Kenyans in small uproar as Obama Africa trip bypasses his father's homeland

Obama has affirmed his African family roots. But with Kenya's leaders facing ICC trials this fall, a trip to Nairobi was probably a non-starter. 

Haraz N. Ghanbari/AP/File
In this 2009 file photo, US President Barack Obama and first lady Michelle Obama visit the La General Hospital in Accra, Ghana. As Obama embarks on a three-nation African tour, Kenyans angry that he will not visit their country despite his strong ancestral connections here.

As President Barack Obama embarks on a three-nation African tour, Kenya is in an uproar, with citizens angry that the White House will not visit their country despite Mr. Obama's strong ancestral connections here. 

Obama arrives on the continent today on a visit to neighboring Tanzania, Senegal, and South Africa – which has prompted talk increases about whether the first black American president may visit ailing Nelson Mandela, the first black president of formerly white-ruled South Africa.

However, the Africa jaunt doesn't include Kenya, birthplace of Obama's father and regarded as a key ally of the West -- most likely since Kenya's newly elected president faces an international criminal trial this fall, making a visit awkward for many reasons. 

For the ordinary Kenyan, that doesn't make an Air Force One flyover any easier to swallow. 

The late Barack Hussein Obama Sr. was born in Kenya and is considered a son of the land. In the popular view here, that also makes Obama a son of the land, leading to excitement and pride when the senator from Illinois was elected as the first black occupant of the White House.  

In Nyang’oma-Kogelo, the village of Obama's father, about 258 miles west of Nairobi, locals have a deeply sentimental attachment to Obama.

Sarah Obama, the president’s 91-year-old step-grandmother, and other relatives live in the village, which he visited while in 2006, while serving as the Illinois senator.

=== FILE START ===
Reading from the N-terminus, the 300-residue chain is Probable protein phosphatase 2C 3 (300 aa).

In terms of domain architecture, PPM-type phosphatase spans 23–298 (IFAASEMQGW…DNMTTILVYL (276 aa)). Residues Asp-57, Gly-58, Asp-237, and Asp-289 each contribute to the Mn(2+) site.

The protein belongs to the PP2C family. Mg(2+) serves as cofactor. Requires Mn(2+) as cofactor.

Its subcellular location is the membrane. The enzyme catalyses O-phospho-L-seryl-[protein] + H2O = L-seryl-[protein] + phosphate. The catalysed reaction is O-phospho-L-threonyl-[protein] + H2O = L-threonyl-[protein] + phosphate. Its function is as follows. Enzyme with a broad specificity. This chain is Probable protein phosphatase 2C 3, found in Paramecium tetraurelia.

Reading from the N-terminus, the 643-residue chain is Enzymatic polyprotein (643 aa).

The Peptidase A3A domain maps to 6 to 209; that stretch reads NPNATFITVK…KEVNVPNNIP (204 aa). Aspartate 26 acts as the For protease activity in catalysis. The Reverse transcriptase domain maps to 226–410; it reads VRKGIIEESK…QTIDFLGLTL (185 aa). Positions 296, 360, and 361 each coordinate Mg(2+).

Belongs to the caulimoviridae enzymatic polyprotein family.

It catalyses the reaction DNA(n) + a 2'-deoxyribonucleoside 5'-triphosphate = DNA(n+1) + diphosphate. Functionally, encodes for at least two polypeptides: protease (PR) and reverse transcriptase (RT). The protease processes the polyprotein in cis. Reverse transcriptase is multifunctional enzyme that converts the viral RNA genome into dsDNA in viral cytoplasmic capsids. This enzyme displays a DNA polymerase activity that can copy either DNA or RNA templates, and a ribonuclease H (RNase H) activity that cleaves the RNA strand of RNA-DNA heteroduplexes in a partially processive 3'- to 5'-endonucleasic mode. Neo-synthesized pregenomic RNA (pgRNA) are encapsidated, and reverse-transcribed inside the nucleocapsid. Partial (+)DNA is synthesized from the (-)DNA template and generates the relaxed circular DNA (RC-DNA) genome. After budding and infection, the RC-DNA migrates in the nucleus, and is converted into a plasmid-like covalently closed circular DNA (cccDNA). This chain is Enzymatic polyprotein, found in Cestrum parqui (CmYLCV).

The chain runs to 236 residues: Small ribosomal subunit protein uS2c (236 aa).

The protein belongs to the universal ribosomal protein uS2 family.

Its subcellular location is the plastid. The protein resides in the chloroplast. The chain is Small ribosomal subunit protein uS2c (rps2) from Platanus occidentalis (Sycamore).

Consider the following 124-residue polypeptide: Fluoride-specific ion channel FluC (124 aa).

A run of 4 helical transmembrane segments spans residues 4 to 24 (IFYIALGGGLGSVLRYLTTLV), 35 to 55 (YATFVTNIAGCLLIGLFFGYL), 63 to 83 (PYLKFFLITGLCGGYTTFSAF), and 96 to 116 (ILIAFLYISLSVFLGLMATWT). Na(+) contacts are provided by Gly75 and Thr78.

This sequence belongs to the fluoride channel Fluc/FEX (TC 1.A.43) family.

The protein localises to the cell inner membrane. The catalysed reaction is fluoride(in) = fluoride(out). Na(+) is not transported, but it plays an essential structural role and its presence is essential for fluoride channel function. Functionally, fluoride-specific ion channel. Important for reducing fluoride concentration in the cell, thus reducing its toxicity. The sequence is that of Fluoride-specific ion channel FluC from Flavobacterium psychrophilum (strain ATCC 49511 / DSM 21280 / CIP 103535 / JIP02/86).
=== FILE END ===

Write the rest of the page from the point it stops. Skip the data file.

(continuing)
What's mostly blocking an emotional native son moment is that Kenya's president Uhuru Kenyatta and his deputy William Ruto, elected in March, face crimes against humanity charges at the International Criminal Court at the Hague.

The charges stem from post-election violence after the nation's vote in 2007-08. Mr. Kenyatta’s trial is set to begin in November, while Mr. Ruto’s will start in September. Both leaders deny the charges.

“The US is cautious with Kenya because of the ICC cases," says Gerald Majany, a peace and conflict lecturer at the African Nazarene University in Nairobi. "I think coming to Kenya at this time, Obama would have jeopardized his country’s principles of democracy,” 

Yet Kenyans are voicing disappointments in interviews, radios and the social media. Many see this as a “snub” and fear it will lower global interest in Kenya, hurting investments and tourism.

“Kenyans are not happy that he is bypassing his ancestral land. He is supposed to be our best friend and I think it’s not happening. I think there is more than ICC. He failed to visit in his first term when there were no such cases. Is he displeased with his roots?” says Moses Kinyanjui, a lawyer in Nairobi.

The Obama uproar appeared to peak this week when Chris Kirubi, a leading Kenyan entrepreneur, announced that he turned down an invitation to meet Obama in neighboring Tanzania for a meeting that would include a number of other Kenyans.  

“The fact that he has Kenyan roots and is not coming means a lot,” said Mr. Kirubi.

Obama himself has affirmed his African roots on many occasions, not the least of which was in the widely read "Dreams from my Father," something of an autobiography. In a brief visit to Ghana in 2009, he stated: "I have the blood of Africa within me, and my family's own story encompasses both the tragedies and triumphs of the larger African story."

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